Q: Is it safe to take antidepressants during my pregnancy?  If not, what do I do?

Clinical depression is a major problem in the United States.  It is more prevalent in women than men, with a peak age between 25-44 years of age.  Not surprisingly, this is a significant problem during pregnancy.  An estimated 14-23 percent of women will experience depressive disorders during pregnancy.

Differentiating between depression and "normal" symptoms of pregnancy is difficult, due to the overlap of symptoms such as mood changes, sleep disturbances, loss of energy, and appetite changes.  Untreated depression is associated with a significantly increased chance for postpartum depression.  Evidence for adverse pregnancy outcomes related to depression is less convincing.  Patients who conceive while on antidepressants and discontinue their medications have almost three times the risk for significant relapse of their depression during their pregnancy. Many patients are understandably reluctant to begin or continue medications for depression during pregnancy.  The risks and benefits of drug therapy must be carefully weighed by each patient and her medical care provider.

The most frequently used medications are the Selective Serotonin Uptake Inhibitors (SSRIs).  These include fluoxetine, sertraline, citalopram and paroxetine.   Although the evidence linking these medications to birth defects is limited, with the exception of paroxetine they are classified as Category C by the Food and Drug Administration (FDA), indicating they should be used only if the prescriber feels the benefit outweighs the risk.  Paroxetine is a Category D drug, with conflicting studies associating it with heart abnormalities, and is best avoided during pregnancy.  Late pregnancy use of these medications may be associated with neonatal jitteriness, transient rapid breathing in the newborn, and increased newborn admissions to neonatal intensive care.  These symptoms are usually mild and short-lived, and will resolve themselves by the time the baby is two weeks old.  The risk of treatment must be balanced against the risks of no treatment.  These include continuation or worsening of untreated depression and a high likelihood of relapse.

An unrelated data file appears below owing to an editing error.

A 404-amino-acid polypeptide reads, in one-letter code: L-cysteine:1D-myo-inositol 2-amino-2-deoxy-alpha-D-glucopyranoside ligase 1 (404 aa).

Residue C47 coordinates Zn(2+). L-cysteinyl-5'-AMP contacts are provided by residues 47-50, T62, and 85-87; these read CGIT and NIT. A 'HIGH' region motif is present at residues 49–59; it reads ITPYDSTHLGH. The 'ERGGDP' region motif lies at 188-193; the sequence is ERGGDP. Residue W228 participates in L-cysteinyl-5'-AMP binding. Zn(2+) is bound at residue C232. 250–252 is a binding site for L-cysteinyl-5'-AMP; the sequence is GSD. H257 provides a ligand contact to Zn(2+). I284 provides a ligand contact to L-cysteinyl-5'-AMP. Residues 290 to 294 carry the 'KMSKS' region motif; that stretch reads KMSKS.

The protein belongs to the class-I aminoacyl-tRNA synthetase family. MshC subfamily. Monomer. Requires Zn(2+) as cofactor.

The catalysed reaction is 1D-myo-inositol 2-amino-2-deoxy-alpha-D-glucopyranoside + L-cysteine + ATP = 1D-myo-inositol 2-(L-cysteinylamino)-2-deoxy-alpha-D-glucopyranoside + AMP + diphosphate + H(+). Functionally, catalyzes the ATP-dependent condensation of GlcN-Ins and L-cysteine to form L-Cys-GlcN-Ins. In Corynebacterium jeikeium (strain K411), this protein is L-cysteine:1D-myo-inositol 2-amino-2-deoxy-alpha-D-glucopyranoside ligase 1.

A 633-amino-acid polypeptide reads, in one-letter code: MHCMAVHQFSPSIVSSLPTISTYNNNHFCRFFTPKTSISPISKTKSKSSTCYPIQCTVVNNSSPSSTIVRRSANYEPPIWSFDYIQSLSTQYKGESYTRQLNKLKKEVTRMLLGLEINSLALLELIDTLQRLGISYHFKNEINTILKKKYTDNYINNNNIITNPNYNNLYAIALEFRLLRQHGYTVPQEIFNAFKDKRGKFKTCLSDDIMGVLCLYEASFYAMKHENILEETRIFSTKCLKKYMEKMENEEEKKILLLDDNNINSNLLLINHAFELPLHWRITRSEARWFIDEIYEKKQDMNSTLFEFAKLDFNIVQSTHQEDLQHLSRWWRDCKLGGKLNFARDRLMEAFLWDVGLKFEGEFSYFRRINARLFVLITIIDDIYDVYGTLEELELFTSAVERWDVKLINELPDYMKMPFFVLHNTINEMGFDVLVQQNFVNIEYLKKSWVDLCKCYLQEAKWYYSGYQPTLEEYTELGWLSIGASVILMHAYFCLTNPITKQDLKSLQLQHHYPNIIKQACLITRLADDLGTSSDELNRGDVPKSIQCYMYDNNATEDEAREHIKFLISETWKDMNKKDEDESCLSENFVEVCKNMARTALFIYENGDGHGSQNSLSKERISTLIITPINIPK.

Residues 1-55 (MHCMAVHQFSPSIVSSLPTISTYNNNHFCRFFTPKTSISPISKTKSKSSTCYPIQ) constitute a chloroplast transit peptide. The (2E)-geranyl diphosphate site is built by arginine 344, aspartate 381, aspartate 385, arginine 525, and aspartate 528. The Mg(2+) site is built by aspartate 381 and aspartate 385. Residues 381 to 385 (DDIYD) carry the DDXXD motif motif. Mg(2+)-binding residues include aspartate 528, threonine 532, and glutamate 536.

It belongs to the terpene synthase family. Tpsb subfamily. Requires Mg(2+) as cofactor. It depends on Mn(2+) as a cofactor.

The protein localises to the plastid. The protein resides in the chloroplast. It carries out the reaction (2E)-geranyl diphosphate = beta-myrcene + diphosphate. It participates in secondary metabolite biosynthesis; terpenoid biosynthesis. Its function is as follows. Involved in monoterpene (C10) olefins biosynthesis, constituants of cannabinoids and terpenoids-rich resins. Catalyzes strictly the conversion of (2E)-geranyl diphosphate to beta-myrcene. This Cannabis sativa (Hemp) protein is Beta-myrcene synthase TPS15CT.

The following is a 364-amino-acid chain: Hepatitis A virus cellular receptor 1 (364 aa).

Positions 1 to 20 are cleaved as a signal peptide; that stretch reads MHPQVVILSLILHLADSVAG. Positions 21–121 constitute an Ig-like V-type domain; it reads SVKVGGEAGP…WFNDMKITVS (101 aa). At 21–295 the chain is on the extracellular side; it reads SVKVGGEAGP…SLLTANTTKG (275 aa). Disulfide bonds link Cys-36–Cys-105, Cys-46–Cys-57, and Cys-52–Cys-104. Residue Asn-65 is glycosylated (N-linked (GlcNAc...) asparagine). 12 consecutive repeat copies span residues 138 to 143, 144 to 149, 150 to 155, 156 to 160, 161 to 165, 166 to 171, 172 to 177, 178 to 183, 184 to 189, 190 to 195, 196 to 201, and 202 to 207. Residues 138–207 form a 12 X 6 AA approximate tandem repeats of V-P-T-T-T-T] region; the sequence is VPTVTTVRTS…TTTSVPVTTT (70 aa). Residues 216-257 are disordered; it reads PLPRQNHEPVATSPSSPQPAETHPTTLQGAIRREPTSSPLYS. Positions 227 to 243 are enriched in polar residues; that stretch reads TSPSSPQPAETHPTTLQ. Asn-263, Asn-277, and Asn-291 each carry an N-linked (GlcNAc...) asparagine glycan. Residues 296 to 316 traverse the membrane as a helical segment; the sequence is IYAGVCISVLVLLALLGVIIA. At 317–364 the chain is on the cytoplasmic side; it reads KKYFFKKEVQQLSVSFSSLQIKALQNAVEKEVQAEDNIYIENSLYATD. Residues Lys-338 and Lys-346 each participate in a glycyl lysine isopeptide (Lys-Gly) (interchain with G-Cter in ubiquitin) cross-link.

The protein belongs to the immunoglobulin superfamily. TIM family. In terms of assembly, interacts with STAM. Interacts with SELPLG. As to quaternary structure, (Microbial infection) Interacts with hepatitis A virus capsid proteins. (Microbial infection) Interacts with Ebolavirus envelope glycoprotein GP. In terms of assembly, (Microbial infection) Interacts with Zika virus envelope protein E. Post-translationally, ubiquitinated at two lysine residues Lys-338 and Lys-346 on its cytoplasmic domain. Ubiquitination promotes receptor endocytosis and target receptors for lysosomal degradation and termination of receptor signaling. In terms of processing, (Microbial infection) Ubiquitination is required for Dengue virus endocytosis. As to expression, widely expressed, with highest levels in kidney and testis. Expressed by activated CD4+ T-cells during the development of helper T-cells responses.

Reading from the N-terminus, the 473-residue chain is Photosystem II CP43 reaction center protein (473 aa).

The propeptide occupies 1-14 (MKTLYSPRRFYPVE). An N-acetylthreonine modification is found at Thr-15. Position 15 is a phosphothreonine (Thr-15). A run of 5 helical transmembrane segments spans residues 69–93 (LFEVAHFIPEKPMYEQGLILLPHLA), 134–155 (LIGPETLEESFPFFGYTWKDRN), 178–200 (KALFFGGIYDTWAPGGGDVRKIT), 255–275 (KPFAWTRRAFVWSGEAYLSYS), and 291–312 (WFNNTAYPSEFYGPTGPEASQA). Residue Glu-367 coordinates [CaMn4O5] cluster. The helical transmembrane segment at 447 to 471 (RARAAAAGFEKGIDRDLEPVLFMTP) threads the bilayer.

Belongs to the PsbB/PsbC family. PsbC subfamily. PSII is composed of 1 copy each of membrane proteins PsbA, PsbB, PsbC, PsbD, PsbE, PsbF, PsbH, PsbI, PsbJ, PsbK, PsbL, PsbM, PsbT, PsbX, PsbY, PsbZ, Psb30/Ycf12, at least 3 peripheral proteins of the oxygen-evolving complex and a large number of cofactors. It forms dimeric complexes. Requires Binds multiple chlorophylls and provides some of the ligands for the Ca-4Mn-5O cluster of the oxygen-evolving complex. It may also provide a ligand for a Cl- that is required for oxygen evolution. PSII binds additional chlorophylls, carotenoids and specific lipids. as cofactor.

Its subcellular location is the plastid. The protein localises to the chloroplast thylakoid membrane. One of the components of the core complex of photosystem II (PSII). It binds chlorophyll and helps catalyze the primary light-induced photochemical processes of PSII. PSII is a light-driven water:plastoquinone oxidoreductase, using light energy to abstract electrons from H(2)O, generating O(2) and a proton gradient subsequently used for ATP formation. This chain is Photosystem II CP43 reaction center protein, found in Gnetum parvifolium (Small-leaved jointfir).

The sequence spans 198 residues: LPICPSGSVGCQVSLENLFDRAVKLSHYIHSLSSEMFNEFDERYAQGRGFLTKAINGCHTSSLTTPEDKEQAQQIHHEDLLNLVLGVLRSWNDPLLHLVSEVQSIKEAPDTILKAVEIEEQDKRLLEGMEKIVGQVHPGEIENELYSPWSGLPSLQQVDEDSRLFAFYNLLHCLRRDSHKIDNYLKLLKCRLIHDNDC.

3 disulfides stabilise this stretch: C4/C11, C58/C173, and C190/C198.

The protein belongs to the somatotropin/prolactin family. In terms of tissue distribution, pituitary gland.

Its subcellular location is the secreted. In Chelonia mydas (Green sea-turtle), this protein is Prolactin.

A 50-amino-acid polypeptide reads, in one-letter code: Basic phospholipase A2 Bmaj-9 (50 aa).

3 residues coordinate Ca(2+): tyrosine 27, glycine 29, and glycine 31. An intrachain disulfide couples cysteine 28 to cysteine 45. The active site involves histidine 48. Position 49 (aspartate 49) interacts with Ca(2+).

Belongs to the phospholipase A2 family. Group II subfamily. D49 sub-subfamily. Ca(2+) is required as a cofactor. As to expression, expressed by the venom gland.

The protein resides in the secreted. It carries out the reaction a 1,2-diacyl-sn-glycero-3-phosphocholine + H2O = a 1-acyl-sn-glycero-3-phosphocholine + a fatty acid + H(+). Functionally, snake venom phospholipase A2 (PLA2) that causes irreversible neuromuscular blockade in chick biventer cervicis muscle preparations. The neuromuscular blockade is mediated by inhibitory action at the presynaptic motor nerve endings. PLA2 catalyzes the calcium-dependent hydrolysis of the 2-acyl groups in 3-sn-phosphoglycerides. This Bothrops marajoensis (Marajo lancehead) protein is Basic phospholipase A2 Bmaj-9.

Another class of medications are the Tricyclic Antidepressants (TCAs).  These are also FDA Category C.  They tend to have significantly greater maternal side effects and do have an overdose potential.  They are used less frequently than SSRIs.  Other medications such as Bupropion, Venalafaxine, and Duloxtine may be effective in some patients.  These are Category C except for Bupropion which is Category B.

For those who cannot tolerate or choose not to use medications, a trial of psychotherapy may be successful, although it is less likely to succeed as a sole modality in those who have significant depression.  Many patients elect to try this first, instituting medications when their symptoms continue or progress.  Finally, electroconvulsive therapy (ECT) is considered safe in pregnancy but is reserved for those who have failed other therapies and have very severe depression.

Robert S. Goldfarb, M.D., is an obstetrician and gynecologist at Henry Ford West Bloomfield Hospital in West Bloomfield, Michigan.  His clinical interests include general obstetrics, menopause and minimally invasive surgery.  He is also an assistant clinical professor of obstetrics and gynecology at Wayne State University in Detroit.